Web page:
Author Topic: Sorting numbers in an array in ascending order  (Read 10671 times)

Offline edge363

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Sorting numbers in an array in ascending order
« on: November 04, 2014, 05:23:26 AM »
Hello! this is my first post and I was wondering if I could receive some help on an assembly project for one of my college courses. The goal of the assignment is to  take in N double word integers and then print them out in ascending order. It should also do some other stuff, but I am confident I can do that myself.  When I run this code I get a segmentation fault, and after tracing through the program twice, I do not see why! After each method I explain what they do, so I would really appreciate it if someone could tell me what is wrong! I don't see why it does it incorrectly.

%include "Along32.inc"
section .data ;data section
;               Start Main Method

section .bss             
array resd 100;

section .code                   ;code section
global _start

  _start:   ; main program
mov ecx,0;
call readInts ;
; methods

//this one works, it reads in the ints and places them into a array.

readInts:
call ReadInt ; puts an int into eax along libraries
push ecx ;
mov ecx, eax ;
jecxz sortSetUp ;
pop ecx ;
mov [array+ecx*4],eax ;
inc ecx ;
call readInts ;

//this saves values, subtracts one from ecx( ecx ends up being one over because arrays start at the index of 0) it then grabs the last value, and places it in ebx

sortSetUp:
pop ecx ;
dec ecx ;
mov eax,ecx ;
mov edx,ecx ;
mov ebx,[array+ecx*4];
call sort ;

//this is the method that will sort the array. It does so by comparing ebx(containing last value) to every other value. If the value ebx is being compared to is //larger it exchanges places with the two different numbers.

sort:
cmp [array+ecx*4],ebx ;
jg greaterThan ;
jecxz sortNext ;
loop sort ;

//This number will first exchange the larger number with ebx(ebx now holds the larger number) It then copies the larger value to the last slot in the array as to put them in descending order. This will find the largest number and place it in the last slot after comparing all values. Subsequent loops will then not compare values to the last value. Which will allow the program to run slightly faster, but more importantly it will not copy the largest value over and over again.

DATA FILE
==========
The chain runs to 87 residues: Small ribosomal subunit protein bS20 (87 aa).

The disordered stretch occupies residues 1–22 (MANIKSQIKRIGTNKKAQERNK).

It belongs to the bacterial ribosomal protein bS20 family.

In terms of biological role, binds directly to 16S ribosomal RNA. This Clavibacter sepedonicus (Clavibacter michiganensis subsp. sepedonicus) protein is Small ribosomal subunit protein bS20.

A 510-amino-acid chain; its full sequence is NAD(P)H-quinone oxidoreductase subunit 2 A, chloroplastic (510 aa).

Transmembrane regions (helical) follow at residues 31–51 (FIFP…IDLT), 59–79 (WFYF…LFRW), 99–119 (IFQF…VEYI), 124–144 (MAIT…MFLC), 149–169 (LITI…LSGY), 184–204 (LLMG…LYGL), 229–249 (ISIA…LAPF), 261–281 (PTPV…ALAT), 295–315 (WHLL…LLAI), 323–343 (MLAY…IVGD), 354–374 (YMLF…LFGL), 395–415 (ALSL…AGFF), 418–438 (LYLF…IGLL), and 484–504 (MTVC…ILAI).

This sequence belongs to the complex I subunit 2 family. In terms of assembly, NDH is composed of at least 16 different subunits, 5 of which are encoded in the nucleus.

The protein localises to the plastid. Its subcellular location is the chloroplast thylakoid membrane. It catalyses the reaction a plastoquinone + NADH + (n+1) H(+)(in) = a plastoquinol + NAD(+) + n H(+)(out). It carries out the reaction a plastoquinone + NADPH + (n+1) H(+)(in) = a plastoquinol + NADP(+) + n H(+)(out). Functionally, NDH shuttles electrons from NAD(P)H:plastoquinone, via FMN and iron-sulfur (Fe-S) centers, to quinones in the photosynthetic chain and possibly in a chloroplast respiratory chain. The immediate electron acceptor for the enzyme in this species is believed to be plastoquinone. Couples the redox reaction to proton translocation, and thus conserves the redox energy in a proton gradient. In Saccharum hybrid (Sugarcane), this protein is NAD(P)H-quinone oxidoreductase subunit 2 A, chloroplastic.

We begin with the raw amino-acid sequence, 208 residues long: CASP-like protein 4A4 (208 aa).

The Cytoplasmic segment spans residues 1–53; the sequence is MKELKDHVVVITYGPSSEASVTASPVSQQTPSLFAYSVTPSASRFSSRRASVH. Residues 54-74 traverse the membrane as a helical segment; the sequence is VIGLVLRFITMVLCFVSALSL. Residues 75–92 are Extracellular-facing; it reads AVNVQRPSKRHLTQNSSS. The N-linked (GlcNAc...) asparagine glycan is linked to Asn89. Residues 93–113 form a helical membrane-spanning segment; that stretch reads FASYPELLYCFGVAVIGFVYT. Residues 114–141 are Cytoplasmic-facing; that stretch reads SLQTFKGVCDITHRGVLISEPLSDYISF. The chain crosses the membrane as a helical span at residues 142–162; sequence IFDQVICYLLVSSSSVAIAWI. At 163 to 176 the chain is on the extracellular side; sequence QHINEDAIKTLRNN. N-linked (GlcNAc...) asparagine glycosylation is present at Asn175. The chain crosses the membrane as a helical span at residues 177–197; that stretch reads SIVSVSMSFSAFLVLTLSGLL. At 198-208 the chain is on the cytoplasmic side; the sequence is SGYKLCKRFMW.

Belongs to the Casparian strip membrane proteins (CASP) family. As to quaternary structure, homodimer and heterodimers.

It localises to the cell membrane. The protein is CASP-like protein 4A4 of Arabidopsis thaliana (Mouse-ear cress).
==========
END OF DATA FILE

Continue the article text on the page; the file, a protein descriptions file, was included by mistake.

greaterThan:
xchg [array+ecx*4],ebx ;
mov  [array+edx*4],ebx ;
ret ;

//as stated int the previous explenation, this method decrements edx so we wont grab the last value on the next go through, and it will continue until we reach the last value, and since it is the only value left we know it is in the right place so it then jumps to the end of the program(the method that prints out all of the values)

sortNext:
dec edx ;
mov ecx,edx ;
jecxz printAllSetUp ;
mov ebx,[array+edx*4];
call sort ;

//we have this method so we can restore ecx to its original glory.

printAllSetUp:
mov ecx, eax ;
call printAll ;

//this method basically just uses edx(which equals 0) and moves it up by one each go around to simply write out the ints

printAll:
mov eax,[array+edx*4] ;
inc edx ;
call WriteInt ; along method, prints out a vaue from eax.
jecxz exit ; leaves the program once all the values have been printed
loop printAll ;

exit:                                   ;exit function
       mov     eax,1                    ;mov 1 eax
       int     0x80                     ; ask kernal to exit
« Last Edit: November 04, 2014, 05:30:18 AM by edge363 »

Offline gammac

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Re: Sorting numbers in an array in ascending order
« Reply #1 on: November 04, 2014, 07:36:23 AM »
Hello edge363,

I haven't analyzed your code at all, but it seems to me that you have too many recursive function calls.

good luck
gammac
Please comment your code! It helps to help you.

Offline edge363

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Re: Sorting numbers in an array in ascending order
« Reply #2 on: November 04, 2014, 06:21:26 PM »
Is that bad? Does it cause errors? Like stack overflow or something to do with the stack pointer?

Offline edge363

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Re: Sorting numbers in an array in ascending order
« Reply #3 on: November 04, 2014, 06:26:46 PM »
I will redesign it with less recursive calls. Give me 1 or 2 hours, also! If anybody can correct my original code I would be more than happy.

Offline Frank Kotler

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Re: Sorting numbers in an array in ascending order
« Reply #4 on: November 04, 2014, 10:34:15 PM »
Hi edge363,

Sorry, I'm having a little trouble getting "focused" on this... but I'm on it. I think gammac's right - too many "call"s, but I don't think they're really intended to be "recursive". The segfault appears to be in:
Code: [Select]
    mov ebx, [array + ecx * 4]